Submitted to: Journal of the American Society for Horticultural Science
Publication Type: Peer Reviewed Journal
Publication Acceptance Date: 2/28/2007
Publication Date: 5/10/2007
Citation: Bai, C., Reilly, C.C., Wood, B.W. 2007. Nickel deficiency affects nitrogenous forms and urease activity in spring xylem sap of pecan. Journal of the American Society for Horticultural Science. 132:302-309. Interpretive Summary: Little is known regarding the role of nickel in plant nutrition and how nitrogen management practices in agricultural operations are influenced by nickel. The influence of nickel deficiency on nitrogen metabolism was studied. It was found that nickel deficiency disrupts metabolism of nitrogenous substances. This work implicates nickel as potentially limiting the efficacy of nitrogen management strategies in agricultural crops.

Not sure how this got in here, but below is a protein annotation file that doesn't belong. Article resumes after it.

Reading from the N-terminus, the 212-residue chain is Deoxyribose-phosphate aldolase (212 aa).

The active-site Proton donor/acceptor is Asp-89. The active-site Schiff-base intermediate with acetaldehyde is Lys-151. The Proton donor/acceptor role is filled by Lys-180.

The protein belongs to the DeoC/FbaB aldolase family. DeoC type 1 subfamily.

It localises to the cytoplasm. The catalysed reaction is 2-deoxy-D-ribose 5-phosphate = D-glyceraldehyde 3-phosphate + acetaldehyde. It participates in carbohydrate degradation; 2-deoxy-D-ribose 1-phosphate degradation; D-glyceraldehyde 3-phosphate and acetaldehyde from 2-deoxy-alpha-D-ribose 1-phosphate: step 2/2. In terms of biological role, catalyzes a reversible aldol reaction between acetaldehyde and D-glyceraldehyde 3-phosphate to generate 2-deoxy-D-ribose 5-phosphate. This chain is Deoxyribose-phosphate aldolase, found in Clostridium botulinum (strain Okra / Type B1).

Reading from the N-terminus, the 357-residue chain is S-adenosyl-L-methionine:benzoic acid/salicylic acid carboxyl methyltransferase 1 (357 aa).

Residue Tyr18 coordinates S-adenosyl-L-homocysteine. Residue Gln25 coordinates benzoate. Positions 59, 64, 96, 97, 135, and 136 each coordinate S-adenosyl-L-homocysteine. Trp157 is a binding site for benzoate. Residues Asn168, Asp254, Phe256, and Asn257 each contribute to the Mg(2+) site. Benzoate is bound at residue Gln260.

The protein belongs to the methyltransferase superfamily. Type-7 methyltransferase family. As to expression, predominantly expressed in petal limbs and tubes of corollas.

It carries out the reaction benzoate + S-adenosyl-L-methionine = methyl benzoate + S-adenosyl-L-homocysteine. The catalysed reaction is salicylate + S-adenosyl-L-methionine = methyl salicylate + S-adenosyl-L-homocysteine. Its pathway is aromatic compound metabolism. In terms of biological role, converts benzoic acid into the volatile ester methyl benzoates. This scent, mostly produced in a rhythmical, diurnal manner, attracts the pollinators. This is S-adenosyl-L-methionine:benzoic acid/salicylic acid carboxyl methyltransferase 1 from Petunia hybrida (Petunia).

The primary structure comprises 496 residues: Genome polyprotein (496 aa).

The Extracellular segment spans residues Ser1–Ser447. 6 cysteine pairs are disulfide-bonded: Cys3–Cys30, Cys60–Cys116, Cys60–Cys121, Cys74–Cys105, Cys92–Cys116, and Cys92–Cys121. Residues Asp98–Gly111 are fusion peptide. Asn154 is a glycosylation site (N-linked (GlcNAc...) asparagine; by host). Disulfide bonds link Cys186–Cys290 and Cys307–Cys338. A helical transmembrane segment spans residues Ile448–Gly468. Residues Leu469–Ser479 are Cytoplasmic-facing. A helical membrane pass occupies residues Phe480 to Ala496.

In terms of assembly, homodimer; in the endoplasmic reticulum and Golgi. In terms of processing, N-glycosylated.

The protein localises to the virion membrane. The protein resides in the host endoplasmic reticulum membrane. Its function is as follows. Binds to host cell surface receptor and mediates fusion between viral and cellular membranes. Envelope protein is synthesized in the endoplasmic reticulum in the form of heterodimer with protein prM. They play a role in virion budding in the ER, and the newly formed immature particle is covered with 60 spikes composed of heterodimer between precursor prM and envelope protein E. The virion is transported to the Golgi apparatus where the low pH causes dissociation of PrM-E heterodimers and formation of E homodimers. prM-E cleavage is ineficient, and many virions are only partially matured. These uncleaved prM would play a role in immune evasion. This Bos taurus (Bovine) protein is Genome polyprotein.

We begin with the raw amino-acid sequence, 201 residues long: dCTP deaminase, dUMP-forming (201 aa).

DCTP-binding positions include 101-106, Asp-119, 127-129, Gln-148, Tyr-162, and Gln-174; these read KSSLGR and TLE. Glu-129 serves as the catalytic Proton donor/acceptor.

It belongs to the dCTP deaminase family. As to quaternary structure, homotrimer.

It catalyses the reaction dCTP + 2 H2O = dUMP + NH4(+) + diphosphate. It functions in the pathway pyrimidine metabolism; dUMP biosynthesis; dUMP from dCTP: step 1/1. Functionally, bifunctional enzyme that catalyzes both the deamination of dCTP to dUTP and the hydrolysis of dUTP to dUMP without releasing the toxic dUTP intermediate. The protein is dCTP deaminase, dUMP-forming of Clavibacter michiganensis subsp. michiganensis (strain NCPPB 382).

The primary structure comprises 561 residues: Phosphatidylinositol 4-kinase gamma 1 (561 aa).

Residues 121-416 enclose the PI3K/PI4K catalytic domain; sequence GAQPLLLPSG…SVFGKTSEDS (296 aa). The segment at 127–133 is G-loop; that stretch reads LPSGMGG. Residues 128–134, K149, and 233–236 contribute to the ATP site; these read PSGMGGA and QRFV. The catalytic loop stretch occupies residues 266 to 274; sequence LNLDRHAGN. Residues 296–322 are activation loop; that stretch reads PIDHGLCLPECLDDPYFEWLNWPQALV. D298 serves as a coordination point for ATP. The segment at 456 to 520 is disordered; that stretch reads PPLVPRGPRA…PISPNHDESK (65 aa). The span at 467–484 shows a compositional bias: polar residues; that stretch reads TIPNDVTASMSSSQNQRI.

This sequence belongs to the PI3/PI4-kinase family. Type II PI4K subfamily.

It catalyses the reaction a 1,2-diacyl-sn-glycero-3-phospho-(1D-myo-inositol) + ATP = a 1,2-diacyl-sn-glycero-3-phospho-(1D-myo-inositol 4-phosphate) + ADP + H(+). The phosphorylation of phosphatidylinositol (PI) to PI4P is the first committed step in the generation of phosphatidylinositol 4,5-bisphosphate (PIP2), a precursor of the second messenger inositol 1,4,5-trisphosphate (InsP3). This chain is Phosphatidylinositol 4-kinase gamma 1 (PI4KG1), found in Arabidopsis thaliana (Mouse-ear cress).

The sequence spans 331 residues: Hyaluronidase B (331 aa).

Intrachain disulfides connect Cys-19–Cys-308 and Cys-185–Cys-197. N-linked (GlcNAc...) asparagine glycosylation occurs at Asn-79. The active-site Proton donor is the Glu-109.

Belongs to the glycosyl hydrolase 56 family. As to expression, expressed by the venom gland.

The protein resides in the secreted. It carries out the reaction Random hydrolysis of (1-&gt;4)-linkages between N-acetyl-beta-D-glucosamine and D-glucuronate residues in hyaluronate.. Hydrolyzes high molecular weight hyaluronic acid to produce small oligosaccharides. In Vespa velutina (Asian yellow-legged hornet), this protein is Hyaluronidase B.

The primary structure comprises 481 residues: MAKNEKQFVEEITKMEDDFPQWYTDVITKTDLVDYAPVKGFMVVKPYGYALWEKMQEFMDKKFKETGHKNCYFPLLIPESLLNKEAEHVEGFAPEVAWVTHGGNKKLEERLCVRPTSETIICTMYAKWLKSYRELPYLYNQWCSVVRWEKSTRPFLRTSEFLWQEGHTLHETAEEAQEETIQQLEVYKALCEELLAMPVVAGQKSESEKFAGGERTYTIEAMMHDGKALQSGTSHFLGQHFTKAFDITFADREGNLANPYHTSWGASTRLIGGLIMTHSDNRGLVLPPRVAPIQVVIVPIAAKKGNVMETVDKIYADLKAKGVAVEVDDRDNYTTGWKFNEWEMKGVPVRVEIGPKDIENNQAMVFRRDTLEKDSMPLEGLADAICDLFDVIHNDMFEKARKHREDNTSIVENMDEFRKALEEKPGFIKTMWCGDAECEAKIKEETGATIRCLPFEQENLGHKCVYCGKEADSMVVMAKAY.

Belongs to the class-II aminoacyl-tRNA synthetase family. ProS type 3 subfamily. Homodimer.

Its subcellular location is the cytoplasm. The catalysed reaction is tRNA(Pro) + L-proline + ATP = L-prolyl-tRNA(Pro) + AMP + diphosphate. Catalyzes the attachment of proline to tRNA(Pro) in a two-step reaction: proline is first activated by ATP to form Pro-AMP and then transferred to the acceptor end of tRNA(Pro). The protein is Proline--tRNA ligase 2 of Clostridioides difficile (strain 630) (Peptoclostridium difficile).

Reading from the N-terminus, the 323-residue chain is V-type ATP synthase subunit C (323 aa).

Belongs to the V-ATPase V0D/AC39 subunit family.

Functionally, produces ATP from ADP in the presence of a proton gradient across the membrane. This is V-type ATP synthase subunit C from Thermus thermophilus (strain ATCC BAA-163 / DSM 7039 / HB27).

Technical Abstract: While nickel (Ni) deficiency occurs in certain agricultural crops, little is known regarding the influence of deficiency on metabolic or physiological processes. We studied the influence of Ni deficiency on the reduced-nitrogen (N) composition of early spring xylem sap of pecan [Carya illinoinensis (Wangenh.) K. Koch]. HPLC analysis of sap composition found that the presence of ureido-, amide- and amino-N substances and that they are quantitatively influenced by tree Ni nutritional status. Ureido-N forms quantitatively dominated amide-N forms in regards to both molar concentration and the forms in which reduced N-atoms are present; thus pecan appears to be predominately a ureide transporting species. The primary ureido-N substances in sap of Ni-sufficient (Ni-S) trees are citrulline ' asparagine ' xanthine > ureidoglycolate > allantoic acid > allantoin ' uric acid ' urea. Asparagine is the primary amide-N form, while there are only traces of amino-N forms (e.g., tryptamine and '-phenylethylamine) in xylem sap. Nickel deficiency substantially increased of citrulline and allantoic acid in xylem sap while decreasing asparagine, xanthine, and '-phenylethylamine concentrations. These Ni linked quantitative shifts in reduced-N forms indicate that Ni nutrition potentially affects intermediates of both the ureide catabolic pathway and the Urea Cycle, and the N:C economy of the tree. Xylem sap associated urease specific activity was also reduced as a consequence of Ni deficiency. These results indicate that Ni deficiency potentially disrupts normal N-cycling via disruption of ureide metabolism.